In order to establish personal jurisdiction over a nonresident defendant, there must be statutory authorization for the exercise of personal jurisdiction and, if there is such authorization, the exercise of personal jurisdiction must be consistent with basic due process requirements mandated by the United States Constitution. Good Hope Indus., Inc. v. Ryder Scott Co., 378 Mass. 1 , 6-7 (1979). General Laws c. 223A, s. 3, as amended through St. 1993, c. 460, s. 86, the Massachusetts long-arm statute, provides in pertinent part that:

“A court may exercise personal jurisdiction over a person, who acts directly or by an agent, as to a cause of action in law or equity arising from the person’s . . . (h) having been subject to the exercise of personal jurisdiction of a court of the commonwealth which has resulted in an order of alimony, custody, child support or property settlement, notwithstanding the subsequent departure of one of the original parties from the commonwealth, if the action involves modification of such order or orders and the moving party resides in the commonwealth, or if the action involves enforcement of such order notwithstanding the domicile of the moving party.”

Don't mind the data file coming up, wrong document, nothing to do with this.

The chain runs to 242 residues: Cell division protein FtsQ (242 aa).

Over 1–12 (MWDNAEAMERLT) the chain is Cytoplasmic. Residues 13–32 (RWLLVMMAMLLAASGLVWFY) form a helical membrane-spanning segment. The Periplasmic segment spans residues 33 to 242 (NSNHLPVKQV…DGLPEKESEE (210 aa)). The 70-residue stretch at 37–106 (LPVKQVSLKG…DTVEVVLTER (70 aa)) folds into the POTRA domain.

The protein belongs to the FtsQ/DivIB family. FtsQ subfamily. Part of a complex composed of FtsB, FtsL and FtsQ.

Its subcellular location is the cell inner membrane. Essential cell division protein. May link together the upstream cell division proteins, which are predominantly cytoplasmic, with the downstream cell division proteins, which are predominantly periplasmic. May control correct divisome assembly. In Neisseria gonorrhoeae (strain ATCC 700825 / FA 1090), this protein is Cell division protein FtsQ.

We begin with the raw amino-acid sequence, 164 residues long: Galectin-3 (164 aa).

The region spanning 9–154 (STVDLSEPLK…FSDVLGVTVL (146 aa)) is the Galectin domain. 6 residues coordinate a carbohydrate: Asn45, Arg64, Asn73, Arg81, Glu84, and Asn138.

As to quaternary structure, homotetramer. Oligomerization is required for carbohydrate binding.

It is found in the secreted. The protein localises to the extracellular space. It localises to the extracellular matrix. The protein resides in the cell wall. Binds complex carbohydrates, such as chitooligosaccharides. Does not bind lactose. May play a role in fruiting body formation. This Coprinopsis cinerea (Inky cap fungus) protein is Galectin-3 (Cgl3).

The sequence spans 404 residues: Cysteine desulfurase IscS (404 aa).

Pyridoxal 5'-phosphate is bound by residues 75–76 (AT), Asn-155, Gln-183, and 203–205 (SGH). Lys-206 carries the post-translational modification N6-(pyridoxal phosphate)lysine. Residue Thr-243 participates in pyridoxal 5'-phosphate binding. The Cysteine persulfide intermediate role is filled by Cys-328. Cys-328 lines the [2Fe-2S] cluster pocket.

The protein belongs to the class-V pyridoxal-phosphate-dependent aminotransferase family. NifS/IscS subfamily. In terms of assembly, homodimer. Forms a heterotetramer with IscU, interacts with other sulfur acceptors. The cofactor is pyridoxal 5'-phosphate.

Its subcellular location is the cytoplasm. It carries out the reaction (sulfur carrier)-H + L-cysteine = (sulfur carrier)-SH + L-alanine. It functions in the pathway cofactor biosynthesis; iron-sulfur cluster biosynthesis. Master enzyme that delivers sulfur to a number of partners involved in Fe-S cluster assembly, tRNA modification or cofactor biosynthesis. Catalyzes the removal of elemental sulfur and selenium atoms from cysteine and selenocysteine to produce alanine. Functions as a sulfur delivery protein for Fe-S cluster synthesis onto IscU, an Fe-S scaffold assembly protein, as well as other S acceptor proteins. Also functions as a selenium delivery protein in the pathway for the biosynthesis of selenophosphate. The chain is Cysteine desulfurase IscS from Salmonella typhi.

Although the divorce was entered in 1974, G. L. c. 223A may be retrospectively applied, Packard v. Packard, 34 Mass. App. Ct. 543 , 546 (1993); consequently we look to the statute with its 1993 amendment. Section 3(h) provides the statutory authorization for the exercise of personal jurisdiction over the nonresident husband in this contempt proceeding, where the wife seeks enforcement of an alimony order entered by a court indisputably having at the time personal jurisdiction over both the husband and the wife. Like separate support and child support orders, see Kennedy v. Kennedy, 10 Mass. App. Ct. 113 , 116-117 (1980), and Packard v. Packard, 34 Mass. App. Ct. at 547, the alimony ordered here is subject to modification, G. L. c. 208, s. 37, is accordingly not final, and is subject to the retrospective application of s. 3(h). Unlike the husband’s child support obligation which terminated in 1987 by reason of the youngest child’s majority, the husband’s alimony obligation is ongoing. Compare Heider v. Heider, 34 Mass. App. Ct. 634 , 636-638 (1993). Section 3(h) permits the exercise of continuing personal jurisdiction over the husband in these circumstances.